T10T: SFF Books Set Outside the US

Top Ten Tuesday was created by The Broke and the Bookish and is now hosted by That Artsy Reader Girl. This week’s topic is a freebie.

I decided to talk about books set outside the United States. I tried to find as much ownvoices books and books not written from a tourist’s PoV (I’m not interested in those) as I could.

Why I Chose This Topic

I’m Italian. Almost all books set on Earth I read are set in the United States, but I think American books, as they are the most likely to be read and translated worldwide, should represent a wider variety of settings, from an insider PoV (if they’re about American tourists who have no cultural tie to the country they’re visiting… you’re still reading about Americans). This especially matters to me with SFF.

Also, not all people writing books in English are from America or the UK either!



Wicked Like a Wildfire by Lana Popović is a very underrated, beautiful book following two sisters living in contemporary Montenegro whose magic is tied to glasswork and music. It means so much to me, even though it’s not and has never been one of my favorite books: it’s a story about two Southeastern European girls, one of which is queer, that isn’t written from a tourist PoV. I’m so glad it got published in the US, I thought books like this just got ignored. I’m partially of Southeastern European descent (not from Montenegro, though) and this is the only time I’ve seen Southeastern Europe in a book, and this is also the only book I’ve ever read whose setting truly felt like home – it takes place in a town on the northern coast of the Mediterranean Sea, just like my hometown is.



Spellbook of the Lost and Found by Moïra Fowley-Doyle is a contemporary fantasy novel set in an Irish small town where, after the night of the bonfire, everyone lost something. It’s the kind of book in which you don’t know whether the magic is actually real or an illusion, it’s one of the most atmospheric novels I’ve ever read, and it’s about a beautiful found family in which most characters are queer (two bi girls and a lesbian out of five people. There’s a very cute f/f couple). The more I think about it, the more I love it. The author is Irish and French!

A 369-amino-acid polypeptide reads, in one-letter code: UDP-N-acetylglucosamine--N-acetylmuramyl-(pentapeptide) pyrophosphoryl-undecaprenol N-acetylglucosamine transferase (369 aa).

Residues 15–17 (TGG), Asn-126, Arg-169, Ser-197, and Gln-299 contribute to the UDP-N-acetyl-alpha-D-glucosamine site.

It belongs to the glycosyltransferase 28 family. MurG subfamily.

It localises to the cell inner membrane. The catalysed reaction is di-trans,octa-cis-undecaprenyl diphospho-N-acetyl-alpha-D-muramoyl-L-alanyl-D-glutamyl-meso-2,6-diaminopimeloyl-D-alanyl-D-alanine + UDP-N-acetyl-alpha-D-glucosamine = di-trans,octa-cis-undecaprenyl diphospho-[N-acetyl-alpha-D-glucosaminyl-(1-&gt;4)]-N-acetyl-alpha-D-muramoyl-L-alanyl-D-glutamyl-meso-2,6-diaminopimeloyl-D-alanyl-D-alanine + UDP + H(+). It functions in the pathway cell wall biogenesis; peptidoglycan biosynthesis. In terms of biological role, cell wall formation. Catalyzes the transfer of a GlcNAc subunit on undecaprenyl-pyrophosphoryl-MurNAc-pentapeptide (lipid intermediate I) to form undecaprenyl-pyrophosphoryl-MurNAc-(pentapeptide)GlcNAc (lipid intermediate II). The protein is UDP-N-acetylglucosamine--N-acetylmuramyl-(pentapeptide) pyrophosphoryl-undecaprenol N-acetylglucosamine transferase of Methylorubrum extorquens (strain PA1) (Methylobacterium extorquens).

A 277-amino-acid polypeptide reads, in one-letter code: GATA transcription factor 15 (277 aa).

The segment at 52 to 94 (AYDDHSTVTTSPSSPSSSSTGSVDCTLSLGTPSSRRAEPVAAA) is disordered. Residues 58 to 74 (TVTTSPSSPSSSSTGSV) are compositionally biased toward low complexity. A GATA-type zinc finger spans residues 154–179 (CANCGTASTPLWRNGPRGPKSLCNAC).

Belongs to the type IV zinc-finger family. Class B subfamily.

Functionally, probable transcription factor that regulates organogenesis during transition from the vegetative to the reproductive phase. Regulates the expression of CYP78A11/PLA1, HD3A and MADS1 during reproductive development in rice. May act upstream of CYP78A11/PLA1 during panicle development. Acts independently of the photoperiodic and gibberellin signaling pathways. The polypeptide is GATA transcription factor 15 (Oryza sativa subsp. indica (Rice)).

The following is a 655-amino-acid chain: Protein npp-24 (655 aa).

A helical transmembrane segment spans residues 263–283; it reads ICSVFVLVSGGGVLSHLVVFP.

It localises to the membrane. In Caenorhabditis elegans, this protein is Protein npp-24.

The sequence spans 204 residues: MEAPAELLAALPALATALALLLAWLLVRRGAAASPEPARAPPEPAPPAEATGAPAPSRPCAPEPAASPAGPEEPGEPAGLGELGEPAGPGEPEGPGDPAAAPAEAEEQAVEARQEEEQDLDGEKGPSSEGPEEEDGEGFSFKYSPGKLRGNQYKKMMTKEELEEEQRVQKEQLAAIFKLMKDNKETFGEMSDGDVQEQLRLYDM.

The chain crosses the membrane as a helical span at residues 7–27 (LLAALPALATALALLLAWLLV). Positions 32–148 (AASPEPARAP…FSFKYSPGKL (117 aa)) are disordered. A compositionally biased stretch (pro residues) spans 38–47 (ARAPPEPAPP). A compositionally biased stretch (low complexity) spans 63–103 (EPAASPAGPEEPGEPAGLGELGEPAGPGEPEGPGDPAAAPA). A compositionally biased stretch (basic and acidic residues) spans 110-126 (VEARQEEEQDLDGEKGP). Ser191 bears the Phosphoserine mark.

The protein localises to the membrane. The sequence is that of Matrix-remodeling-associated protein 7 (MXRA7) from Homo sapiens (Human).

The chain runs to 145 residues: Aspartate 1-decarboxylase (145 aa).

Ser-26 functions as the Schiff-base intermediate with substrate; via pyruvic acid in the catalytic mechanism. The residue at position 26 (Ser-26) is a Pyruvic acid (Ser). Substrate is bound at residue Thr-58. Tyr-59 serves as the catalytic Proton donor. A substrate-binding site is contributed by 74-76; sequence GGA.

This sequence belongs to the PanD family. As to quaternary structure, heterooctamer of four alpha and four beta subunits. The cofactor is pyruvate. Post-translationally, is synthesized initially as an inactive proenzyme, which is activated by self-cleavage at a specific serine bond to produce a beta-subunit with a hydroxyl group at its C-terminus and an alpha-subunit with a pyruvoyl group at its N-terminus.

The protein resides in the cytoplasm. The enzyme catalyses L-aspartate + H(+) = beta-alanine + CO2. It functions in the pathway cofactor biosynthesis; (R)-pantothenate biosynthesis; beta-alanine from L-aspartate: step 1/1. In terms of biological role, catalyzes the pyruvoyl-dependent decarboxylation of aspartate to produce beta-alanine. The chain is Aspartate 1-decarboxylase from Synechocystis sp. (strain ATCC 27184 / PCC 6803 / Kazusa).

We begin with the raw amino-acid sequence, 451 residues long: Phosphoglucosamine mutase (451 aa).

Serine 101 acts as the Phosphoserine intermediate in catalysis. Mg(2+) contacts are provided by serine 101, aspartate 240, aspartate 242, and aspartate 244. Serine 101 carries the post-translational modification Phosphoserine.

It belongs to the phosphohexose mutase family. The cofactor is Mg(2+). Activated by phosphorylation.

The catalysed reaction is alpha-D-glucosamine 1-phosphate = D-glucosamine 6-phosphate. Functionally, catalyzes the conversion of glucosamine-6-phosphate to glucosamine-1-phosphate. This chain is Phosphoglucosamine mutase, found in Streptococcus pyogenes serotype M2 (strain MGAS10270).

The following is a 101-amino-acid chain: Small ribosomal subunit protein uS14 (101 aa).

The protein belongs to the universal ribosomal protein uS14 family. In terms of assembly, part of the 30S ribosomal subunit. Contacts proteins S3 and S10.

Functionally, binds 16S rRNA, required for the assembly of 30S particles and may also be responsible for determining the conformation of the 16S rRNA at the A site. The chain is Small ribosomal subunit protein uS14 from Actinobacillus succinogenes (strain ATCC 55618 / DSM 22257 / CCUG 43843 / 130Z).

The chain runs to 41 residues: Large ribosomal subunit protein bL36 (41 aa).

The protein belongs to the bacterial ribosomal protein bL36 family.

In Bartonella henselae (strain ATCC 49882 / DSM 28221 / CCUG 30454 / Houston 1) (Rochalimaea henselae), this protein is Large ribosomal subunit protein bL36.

The Astonishing Color of After by Emily X.R. Pan is a beautiful contemporary fantasy story book a Taiwanese-American girl reconnecting with her mother’s side of her family in Taiwan after her mother’s death by suicide. It’s a beautiful story about art, family and the importance of mental health awareness. I loved everything about it, but what I liked the most was seeing Leigh’s interactions with her grandparents and her feelings about being biracial and American in Taiwan. It’s so different from a Tourist Experience™ book, and it means so much to me to see this kind of stories published.

Want by Cindy Pon is a near-future sci-fi story set in Taiwan about teens fighting against an evil corporation to defend themselves and the environment, and they do so by kidnapping a heiress and infiltrating the rich. I loved it so much. One of my favorite aspects were the descriptions of sci-fi Taiwan, it was so interesting to see the old side-by-side with the new. I can’t wait for Ruse, the sequel, which apparently will take place in Shanghai!



The House of Shattered Wings by Aliette de Bodard – if you like diverse SFF, you should read this series. It’s an awesome political fantasy story about feuding Houses of fallen angels and Vietnamese dragons set in post-apocalyptic historical Paris, and it gets more queer with every book! It’s really atmospheric and very creepy at times, and I love it – so much that the second book will be on my end-of-the-year list of favorites, I already know. It’s also written by an author who lives in Paris, and you can feel that.

South Africa